Provider assistance

CMS has taken steps in assisting providers with compliance matters, including posting compliance tips on its website. CMS also established the Provider Relations Coordinator in order to offer providers the means to efficiently resolve matters that cannot be solved by a RAC.


In order to ensure that RACs are making valid determinations, CMS now requires them to maintain an overturn rate of less than 10 percent at the first level of appeal. The failure to do so will result in the RAC being placed on a corrective action plan. RACs are also required to maintain an accuracy of at least 95 percent, and the failure to do so will result in a progressive reduction of additional documentation request (ADR) limits. Additionally, the look-back period has been limited to six months from the date of service for all patient status reviews when claims are submitted within three months of the date of service. All RACs are required to have a physician Contractor Medical Director who is available to discuss improper payment identifications.

ADR limits

CMS revised the ADR limits for facility claims, which are diversified across all claim types of a facility. Additionally, CMS is not raising the ADR limits for physicians and durable medical equipment, prosthetics, orthotics, and supplies (DMEPOS) providers and suppliers. CMS is also establishing ADR limits that are based on a provider’s compliance with Medicare rules.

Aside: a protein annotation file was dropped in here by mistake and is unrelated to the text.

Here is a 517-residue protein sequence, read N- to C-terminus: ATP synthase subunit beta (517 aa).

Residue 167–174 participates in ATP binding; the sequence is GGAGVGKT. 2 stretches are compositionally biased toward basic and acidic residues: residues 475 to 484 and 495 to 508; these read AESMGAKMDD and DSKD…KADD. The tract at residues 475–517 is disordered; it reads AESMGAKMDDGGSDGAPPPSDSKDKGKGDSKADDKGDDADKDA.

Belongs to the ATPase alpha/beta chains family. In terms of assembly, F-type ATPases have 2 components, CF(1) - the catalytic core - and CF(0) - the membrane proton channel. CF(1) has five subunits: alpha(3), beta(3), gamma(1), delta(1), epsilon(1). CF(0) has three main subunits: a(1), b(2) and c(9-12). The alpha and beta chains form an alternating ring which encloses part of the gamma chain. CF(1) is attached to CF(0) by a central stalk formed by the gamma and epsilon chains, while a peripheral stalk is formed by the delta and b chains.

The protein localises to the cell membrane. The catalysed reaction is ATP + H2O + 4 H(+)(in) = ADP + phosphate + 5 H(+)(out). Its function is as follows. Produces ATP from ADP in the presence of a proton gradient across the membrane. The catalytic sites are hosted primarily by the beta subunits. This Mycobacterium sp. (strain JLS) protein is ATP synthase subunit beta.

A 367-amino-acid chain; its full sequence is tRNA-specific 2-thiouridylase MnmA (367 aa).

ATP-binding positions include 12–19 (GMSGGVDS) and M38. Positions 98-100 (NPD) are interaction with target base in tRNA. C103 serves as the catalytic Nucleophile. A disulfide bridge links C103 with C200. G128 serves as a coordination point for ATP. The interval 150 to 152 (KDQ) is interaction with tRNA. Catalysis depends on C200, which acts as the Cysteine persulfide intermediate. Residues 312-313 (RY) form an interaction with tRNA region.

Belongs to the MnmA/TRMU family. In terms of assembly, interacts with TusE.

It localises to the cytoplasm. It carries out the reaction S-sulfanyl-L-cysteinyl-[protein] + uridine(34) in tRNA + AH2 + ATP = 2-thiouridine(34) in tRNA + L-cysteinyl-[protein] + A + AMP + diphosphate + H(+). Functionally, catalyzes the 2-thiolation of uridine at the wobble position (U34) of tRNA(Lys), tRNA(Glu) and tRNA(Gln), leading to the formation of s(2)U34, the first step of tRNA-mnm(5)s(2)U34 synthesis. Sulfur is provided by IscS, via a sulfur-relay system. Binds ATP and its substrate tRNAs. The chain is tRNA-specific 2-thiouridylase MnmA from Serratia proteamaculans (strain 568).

In progress

CMS is working on developing a Provider Satisfaction Survey, which would give providers an opportunity to provide feedback on the RACs’ performance. Additionally, CMS will provide information about the program through increase public reporting and quality assurance activities so as to allow the provider community to have access to the Recovery Audit Program data.

Additional enhancements

RACs will have 30 days instead of 60 days to complete complex reviews and notify providers of their findings. RACs will also be required to wait 30 days to allow for a discussion request prior to sending a claim to the Medicare administrative contractor (MAC) for adjustment. RACs must also enhance their provider portals and broaden their review topics.

Contingency fees

All new contracts will withhold contingency fees for RACs until after the second level of appeals are exhausted.

Kusserow on Compliance: OIG continues to find that Medicare cost reports are not being properly reconciled

The Office of Inspector General (OIG) released another report in a series of studies noting weaknesses in reconciling hospital Medicare cost reports. Medicare supplements basic prospective payments for inpatient hospital services by making outlier payments for unusually high-cost cases. Medicare contractors refer hospitals’ cost reports to CMS for reconciliation of outlier payments that may be adjusted to account for the time value of any underpayments or overpayments. Beginning in April 2011, the Medicare Administrative Contractors (MAC) and Fiscal Intermediaries (FI) began reconciling inpatient rehabilitation facilities (IRF) outlier payments. In 2012, the OIG issued a report critical of CMS in their reconciliation of outlier payments.